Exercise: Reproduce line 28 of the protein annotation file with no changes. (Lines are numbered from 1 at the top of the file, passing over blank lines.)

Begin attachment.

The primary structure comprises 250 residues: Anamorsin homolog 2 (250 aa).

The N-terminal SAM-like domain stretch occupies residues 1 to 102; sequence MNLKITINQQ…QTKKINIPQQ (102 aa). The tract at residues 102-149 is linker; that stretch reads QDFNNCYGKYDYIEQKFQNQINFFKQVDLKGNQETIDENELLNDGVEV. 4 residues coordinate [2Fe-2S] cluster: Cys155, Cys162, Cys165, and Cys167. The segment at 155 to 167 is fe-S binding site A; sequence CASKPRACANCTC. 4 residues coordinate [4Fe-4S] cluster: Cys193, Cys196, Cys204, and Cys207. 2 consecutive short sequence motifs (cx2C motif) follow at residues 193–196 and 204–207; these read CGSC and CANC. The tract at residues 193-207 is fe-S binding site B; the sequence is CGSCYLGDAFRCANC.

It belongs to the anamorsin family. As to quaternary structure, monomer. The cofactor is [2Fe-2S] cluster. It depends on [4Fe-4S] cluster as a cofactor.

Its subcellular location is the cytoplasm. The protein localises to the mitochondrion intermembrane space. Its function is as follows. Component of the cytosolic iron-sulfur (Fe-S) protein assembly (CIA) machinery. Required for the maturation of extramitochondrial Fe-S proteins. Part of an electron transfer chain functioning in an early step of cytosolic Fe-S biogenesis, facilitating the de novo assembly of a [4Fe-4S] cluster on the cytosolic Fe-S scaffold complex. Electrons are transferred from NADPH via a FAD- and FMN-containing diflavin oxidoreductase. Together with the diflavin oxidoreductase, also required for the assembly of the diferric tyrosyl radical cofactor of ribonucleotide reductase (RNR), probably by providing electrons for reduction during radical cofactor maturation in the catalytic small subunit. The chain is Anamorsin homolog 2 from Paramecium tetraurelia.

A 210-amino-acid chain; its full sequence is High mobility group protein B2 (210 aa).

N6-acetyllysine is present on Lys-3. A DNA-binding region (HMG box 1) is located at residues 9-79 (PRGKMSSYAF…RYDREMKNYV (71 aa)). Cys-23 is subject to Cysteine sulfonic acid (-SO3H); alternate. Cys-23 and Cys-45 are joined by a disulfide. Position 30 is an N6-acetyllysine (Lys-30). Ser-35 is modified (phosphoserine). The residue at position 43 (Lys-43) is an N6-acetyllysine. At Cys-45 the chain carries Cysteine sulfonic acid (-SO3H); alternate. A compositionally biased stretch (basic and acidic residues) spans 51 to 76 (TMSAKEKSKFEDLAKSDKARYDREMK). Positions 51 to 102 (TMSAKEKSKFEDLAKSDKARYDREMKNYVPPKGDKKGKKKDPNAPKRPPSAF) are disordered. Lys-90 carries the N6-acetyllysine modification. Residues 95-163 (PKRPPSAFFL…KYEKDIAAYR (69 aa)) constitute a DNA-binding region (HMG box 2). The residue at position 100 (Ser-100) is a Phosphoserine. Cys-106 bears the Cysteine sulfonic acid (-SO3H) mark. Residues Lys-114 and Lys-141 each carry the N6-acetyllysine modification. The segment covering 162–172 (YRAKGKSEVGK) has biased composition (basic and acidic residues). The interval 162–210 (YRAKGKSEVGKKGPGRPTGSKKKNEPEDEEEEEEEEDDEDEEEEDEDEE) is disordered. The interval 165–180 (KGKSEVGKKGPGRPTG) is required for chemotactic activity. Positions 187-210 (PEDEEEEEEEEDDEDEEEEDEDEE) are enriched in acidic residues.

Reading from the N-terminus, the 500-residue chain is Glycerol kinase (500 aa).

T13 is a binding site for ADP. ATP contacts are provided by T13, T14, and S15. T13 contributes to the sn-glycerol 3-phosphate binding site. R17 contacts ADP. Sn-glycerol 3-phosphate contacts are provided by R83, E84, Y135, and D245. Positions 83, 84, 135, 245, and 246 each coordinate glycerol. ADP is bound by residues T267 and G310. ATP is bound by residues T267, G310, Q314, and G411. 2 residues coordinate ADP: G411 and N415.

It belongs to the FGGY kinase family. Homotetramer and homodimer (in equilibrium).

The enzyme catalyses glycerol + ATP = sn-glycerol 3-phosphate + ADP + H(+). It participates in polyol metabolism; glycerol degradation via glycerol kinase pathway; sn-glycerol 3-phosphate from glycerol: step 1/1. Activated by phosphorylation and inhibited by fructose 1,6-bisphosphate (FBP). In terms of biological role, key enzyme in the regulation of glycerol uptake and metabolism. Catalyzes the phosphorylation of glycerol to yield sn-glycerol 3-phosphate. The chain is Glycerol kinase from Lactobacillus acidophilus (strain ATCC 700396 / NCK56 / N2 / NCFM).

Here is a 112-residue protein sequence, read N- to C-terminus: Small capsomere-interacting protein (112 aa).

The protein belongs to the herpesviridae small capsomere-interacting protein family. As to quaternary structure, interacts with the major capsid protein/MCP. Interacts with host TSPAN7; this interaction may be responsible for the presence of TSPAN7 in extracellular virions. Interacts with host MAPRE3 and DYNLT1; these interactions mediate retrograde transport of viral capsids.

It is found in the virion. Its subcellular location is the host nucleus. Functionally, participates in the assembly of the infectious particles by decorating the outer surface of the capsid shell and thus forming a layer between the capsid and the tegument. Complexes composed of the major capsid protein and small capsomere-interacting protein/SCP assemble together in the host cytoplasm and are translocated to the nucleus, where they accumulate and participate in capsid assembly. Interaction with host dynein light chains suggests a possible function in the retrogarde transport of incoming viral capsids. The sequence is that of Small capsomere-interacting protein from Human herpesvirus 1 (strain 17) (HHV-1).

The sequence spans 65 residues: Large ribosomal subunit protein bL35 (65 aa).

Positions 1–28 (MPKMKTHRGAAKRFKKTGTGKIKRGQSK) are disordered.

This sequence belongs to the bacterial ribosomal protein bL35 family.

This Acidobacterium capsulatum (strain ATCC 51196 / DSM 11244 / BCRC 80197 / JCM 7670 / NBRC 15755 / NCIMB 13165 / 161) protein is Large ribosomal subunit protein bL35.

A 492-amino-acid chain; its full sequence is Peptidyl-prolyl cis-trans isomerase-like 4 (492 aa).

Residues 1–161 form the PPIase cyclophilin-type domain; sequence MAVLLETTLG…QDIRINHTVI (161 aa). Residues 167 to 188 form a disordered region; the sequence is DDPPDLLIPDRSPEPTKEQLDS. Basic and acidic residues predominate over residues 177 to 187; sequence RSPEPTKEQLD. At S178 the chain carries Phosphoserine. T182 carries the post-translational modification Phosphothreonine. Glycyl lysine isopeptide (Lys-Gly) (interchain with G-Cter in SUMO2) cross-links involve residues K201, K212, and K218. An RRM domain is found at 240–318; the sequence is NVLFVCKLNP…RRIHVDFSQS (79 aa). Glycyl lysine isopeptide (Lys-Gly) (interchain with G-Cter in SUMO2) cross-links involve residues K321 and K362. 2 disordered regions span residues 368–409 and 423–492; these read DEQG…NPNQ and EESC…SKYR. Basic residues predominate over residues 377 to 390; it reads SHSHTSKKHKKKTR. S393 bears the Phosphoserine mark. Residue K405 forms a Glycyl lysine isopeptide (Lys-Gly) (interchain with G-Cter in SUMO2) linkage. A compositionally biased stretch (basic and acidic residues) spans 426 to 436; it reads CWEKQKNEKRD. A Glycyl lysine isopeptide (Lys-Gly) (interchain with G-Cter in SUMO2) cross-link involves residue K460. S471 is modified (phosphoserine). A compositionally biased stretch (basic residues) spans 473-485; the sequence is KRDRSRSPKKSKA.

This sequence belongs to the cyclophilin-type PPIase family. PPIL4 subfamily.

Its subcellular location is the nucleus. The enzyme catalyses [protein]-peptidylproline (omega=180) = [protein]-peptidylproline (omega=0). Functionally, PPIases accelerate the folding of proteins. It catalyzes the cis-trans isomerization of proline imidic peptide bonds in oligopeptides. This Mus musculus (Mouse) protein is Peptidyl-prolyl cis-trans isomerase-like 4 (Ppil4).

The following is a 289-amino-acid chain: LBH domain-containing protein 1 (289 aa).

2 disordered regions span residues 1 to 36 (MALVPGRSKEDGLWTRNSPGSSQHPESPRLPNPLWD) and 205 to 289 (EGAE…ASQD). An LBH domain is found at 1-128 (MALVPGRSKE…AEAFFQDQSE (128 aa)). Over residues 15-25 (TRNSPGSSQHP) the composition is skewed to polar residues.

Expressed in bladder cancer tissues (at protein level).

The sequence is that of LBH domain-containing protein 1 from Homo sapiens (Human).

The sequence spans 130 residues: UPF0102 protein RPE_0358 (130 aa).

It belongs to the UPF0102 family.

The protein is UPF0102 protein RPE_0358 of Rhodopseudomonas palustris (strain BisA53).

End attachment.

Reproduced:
The protein is UPF0102 protein RPE_0358 of Rhodopseudomonas palustris (strain BisA53).